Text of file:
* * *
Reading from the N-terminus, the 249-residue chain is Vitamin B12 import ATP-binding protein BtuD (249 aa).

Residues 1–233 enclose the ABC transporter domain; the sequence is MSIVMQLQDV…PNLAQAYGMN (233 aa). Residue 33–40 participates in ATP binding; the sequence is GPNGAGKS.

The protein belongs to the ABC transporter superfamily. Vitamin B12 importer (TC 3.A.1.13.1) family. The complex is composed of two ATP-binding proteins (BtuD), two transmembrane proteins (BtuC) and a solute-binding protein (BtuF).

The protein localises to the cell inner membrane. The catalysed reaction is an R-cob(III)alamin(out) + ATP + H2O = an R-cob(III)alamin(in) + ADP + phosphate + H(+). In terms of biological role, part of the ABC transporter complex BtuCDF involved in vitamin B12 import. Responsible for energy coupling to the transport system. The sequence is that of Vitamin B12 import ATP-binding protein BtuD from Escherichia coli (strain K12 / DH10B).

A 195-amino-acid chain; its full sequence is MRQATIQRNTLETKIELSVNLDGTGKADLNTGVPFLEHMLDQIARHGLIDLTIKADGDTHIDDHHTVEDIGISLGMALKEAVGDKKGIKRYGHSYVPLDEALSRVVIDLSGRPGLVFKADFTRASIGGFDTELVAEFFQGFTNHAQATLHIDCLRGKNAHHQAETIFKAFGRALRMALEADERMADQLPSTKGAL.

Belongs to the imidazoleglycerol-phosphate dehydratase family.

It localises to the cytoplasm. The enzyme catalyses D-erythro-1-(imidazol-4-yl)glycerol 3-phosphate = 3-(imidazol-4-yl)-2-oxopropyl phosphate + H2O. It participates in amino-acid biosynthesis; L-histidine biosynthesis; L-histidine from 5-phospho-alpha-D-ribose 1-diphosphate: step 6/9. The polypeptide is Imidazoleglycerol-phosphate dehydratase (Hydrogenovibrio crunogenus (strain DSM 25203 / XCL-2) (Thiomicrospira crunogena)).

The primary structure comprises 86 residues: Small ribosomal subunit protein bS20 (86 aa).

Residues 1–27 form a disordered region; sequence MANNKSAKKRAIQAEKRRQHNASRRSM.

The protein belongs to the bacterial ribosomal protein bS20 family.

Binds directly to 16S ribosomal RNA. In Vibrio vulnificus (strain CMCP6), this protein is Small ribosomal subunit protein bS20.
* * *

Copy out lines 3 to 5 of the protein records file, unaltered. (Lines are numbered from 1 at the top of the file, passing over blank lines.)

The protein belongs to the ABC transporter superfamily. Vitamin B12 importer (TC 3.A.1.13.1) family. The complex is composed of two ATP-binding proteins (BtuD), two transmembrane proteins (BtuC) and a solute-binding protein (BtuF).

The protein localises to the cell inner membrane. The catalysed reaction is an R-cob(III)alamin(out) + ATP + H2O = an R-cob(III)alamin(in) + ADP + phosphate + H(+). In terms of biological role, part of the ABC transporter complex BtuCDF involved in vitamin B12 import. Responsible for energy coupling to the transport system. The sequence is that of Vitamin B12 import ATP-binding protein BtuD from Escherichia coli (strain K12 / DH10B).

A 195-amino-acid chain; its full sequence is MRQATIQRNTLETKIELSVNLDGTGKADLNTGVPFLEHMLDQIARHGLIDLTIKADGDTHIDDHHTVEDIGISLGMALKEAVGDKKGIKRYGHSYVPLDEALSRVVIDLSGRPGLVFKADFTRASIGGFDTELVAEFFQGFTNHAQATLHIDCLRGKNAHHQAETIFKAFGRALRMALEADERMADQLPSTKGAL.